How does the song go?: ‘If you leave me now, you’ll take away the biggest part of me.‘ This is the story about a ghost who didn’t want a family it haunted to move house.
When we were aged around ten, our family moved to an old farmhouse in County Wicklow, Ireland. It was a lovely place at the edge of the village, extended over the years by our father. Surrounded by tall, whispering trees it was certainly spooky – even the Halloween trick ‘r treaters avoided the place.
People who’d lived in the area for years would turn up at the door saying the house had always been haunted, their chilling memories stretching back to youth.
The ghost appeared (or was heard) mainly in an upstairs corridor of the house, and, once in a while, by the front gate.
Once, our brother, in the bleariness of sleep, saw an old man sitting on the end of his bed. Odd happenings – a heavy pan falling from a table in the night, glowing balls of light drifting across a bedroom – were attributed to the ghost.
Despite the ghostly happenings, we were reassured by a treasured childhood book, ‘The Supernatural Explained‘. It said there was always a natural explanation for most things: drying beams creaking as they shrunk, a ticking clock on a bedside table sending vibrations along a pipe in the floor to a distant part of the house.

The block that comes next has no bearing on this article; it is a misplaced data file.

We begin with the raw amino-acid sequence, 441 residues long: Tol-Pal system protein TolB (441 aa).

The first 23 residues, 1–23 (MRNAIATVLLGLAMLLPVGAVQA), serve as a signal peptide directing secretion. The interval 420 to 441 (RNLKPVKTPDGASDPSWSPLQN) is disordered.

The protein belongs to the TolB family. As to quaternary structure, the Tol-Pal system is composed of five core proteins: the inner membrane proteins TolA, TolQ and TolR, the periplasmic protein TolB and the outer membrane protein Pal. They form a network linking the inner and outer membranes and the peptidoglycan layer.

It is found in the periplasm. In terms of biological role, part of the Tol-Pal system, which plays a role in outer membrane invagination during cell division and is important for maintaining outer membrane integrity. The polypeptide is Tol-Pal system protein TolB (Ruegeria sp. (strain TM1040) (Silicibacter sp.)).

When it came to selling the house thirty years later, the ghost made a new ‘appearance’. Every time a potential buyer was shown around, a foul smell filled the upstairs corridor. So revolting, and no matter how many windows were thrown open, the visitors left. The ghost just didn’t want the family to go.
No priest had ever visited to exorcise the spirit, nor any ouija board used to try and make contact. The old man, it seemed, was part of the house’s DNA, like the woodworm and drafts.
But there was no ghost.
When it came to house viewings – with a slow stream of potential buyers creeping around the place – the normally freezing house was heated a few degrees – using the rudimentary central heating – to make it more appealing. This also warmed the rotting flesh of a dead rodent, trapped under a floorboard.
The house did eventually sell and our parents became aquainted with the new owner over recent years. Interested in the property’s history, they once asked: ‘Who is that elderly man we occasionaly see leaving by the front gate?’
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